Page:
Alidar Jarok wrote:
The accent, like most other American accents, are fading thanks to 60 years of television.
You would think that, but it turns out that this isn't true. Certainly some are dying out. New England accents, for example, isn't being used by people being born today. But the New York accent is going strong. Recently, they discovered a Seattle accent, which wasn't thought to exist 30 years ago.
Which is why I said "most" other accidents. There are some places where the local culture is so strong it drowns out the national media, which relies on a neutered midwestern or Southern California pronunciation of things (like BBC English in the UK).
It's becoming fairly evident in the south, especially compared to 30 years ago. These days, native Texans and Georigians are more likely to hail from large cities and their accents reflect growing up around many people. Several decades ago more southerners lived in more isolation and the only accents they hard (and therefore picked up) were the accents of their family members, who picked it up from their family members, and so forth. Hence the comparatively minor deviations from generation to generation.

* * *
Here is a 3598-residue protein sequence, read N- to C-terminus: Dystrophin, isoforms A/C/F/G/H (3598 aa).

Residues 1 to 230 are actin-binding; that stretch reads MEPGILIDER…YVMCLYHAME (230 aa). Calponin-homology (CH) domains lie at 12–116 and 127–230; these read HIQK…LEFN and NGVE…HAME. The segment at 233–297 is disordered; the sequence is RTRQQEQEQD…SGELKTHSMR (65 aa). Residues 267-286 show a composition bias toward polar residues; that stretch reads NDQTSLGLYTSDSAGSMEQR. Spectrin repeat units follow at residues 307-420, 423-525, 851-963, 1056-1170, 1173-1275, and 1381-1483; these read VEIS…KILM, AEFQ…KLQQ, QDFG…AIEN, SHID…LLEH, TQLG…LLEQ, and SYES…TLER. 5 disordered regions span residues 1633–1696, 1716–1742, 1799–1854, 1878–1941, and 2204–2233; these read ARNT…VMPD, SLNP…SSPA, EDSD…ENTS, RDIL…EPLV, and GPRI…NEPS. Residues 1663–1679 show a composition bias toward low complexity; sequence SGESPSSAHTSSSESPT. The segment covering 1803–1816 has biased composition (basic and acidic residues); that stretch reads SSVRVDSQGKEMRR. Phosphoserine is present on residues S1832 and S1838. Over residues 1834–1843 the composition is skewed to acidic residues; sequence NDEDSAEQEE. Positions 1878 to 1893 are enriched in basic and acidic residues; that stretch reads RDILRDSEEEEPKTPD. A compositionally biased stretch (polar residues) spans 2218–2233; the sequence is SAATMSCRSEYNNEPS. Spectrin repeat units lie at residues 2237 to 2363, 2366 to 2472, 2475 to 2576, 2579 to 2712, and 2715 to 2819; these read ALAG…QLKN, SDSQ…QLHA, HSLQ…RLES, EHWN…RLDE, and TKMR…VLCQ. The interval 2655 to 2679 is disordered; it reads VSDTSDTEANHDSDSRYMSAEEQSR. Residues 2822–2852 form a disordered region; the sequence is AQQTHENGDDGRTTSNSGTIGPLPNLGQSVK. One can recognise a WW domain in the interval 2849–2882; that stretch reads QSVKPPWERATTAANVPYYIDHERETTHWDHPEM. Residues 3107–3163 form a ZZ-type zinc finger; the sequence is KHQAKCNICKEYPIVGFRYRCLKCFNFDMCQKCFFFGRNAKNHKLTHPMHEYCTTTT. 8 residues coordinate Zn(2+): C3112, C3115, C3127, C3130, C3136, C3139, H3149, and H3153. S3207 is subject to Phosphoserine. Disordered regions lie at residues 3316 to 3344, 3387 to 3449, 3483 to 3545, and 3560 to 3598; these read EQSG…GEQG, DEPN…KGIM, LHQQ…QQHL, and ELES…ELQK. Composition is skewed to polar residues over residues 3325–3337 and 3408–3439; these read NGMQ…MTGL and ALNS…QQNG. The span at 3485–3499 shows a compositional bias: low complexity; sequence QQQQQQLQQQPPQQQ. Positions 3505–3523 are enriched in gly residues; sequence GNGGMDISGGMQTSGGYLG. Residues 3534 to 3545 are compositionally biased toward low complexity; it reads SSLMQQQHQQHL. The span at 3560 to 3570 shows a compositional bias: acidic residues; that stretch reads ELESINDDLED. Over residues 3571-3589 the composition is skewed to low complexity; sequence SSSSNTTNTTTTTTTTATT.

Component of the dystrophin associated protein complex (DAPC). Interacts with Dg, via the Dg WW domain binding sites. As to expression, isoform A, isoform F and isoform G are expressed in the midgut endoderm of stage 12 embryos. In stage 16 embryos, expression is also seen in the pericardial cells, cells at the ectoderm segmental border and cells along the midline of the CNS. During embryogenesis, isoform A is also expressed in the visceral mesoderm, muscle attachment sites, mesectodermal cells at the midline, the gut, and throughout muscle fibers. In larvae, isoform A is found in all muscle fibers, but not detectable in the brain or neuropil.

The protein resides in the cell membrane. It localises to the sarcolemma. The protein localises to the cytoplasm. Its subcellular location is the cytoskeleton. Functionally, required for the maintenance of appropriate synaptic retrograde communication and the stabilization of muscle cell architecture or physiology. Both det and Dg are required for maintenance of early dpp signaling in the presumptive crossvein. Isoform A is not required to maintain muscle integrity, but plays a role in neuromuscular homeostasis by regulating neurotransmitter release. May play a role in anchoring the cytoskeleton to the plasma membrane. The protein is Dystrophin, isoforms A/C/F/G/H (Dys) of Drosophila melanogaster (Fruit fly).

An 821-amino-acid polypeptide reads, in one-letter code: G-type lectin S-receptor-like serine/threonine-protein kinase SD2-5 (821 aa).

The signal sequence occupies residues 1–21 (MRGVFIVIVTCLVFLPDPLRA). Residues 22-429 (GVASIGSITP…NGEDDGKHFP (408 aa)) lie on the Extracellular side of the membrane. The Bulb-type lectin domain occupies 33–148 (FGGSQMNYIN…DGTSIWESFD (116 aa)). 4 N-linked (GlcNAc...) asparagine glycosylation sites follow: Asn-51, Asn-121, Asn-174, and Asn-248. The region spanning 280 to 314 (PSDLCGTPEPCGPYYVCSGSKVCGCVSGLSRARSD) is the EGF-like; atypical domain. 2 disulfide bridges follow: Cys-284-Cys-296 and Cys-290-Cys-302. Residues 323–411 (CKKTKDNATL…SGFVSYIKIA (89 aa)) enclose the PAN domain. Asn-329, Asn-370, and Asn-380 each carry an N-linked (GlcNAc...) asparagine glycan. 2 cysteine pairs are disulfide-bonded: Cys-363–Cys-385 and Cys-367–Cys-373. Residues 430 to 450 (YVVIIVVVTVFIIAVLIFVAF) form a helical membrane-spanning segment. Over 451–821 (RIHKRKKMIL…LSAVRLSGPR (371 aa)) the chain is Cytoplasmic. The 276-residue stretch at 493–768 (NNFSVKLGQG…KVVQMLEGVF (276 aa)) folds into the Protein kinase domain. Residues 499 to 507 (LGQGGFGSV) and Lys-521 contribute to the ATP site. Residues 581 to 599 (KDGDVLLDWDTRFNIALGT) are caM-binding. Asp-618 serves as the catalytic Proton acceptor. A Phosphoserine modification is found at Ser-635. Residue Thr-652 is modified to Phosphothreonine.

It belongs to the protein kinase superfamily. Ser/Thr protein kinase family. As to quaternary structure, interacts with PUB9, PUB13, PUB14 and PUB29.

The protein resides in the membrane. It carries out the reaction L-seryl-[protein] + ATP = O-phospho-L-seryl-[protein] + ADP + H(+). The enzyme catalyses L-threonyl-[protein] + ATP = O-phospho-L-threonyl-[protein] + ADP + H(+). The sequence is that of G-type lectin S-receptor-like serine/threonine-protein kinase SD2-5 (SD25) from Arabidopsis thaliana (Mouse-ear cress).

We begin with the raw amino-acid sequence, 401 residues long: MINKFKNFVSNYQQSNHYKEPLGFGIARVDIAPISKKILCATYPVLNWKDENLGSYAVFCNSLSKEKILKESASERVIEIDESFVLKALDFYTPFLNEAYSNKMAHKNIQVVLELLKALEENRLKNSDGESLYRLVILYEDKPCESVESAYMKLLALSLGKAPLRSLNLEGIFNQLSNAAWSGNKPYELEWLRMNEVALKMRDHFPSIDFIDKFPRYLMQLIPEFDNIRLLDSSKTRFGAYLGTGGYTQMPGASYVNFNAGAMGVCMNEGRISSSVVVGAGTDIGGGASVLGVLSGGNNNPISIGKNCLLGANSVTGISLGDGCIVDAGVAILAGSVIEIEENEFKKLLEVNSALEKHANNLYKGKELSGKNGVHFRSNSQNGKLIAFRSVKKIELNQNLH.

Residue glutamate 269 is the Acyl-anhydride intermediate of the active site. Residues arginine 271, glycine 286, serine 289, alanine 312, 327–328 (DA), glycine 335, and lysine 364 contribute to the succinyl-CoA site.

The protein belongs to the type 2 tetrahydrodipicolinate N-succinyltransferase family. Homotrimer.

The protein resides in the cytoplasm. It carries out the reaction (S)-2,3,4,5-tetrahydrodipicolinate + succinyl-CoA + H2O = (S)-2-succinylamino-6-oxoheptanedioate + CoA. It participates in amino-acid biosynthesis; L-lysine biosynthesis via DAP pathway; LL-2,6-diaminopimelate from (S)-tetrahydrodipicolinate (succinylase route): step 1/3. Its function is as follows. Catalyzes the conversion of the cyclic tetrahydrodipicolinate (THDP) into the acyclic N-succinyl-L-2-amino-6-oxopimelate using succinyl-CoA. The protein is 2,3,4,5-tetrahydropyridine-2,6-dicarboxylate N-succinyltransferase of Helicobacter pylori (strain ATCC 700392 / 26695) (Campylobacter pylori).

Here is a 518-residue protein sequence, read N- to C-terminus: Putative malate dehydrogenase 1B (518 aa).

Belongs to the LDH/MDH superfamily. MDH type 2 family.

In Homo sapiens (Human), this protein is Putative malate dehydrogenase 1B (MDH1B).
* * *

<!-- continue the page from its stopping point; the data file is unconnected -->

Granted, there are still differences. People from Chicago sound like people from Chicago, Boston from Boston, and New York from New York. In cities like that, you have a high population of people who are actually from there. So like the children who learned their accent from their parents, you have neighbors picking up the accent of their neighbors and that just multiplies accents. However, "new Atlanta" is made up of people from all over and the accents tend to wash each other out. It's like DC. No one is really from DC, so there isn't a dominate DC accent like people from Baltimore (emphasis on the O vowel sound).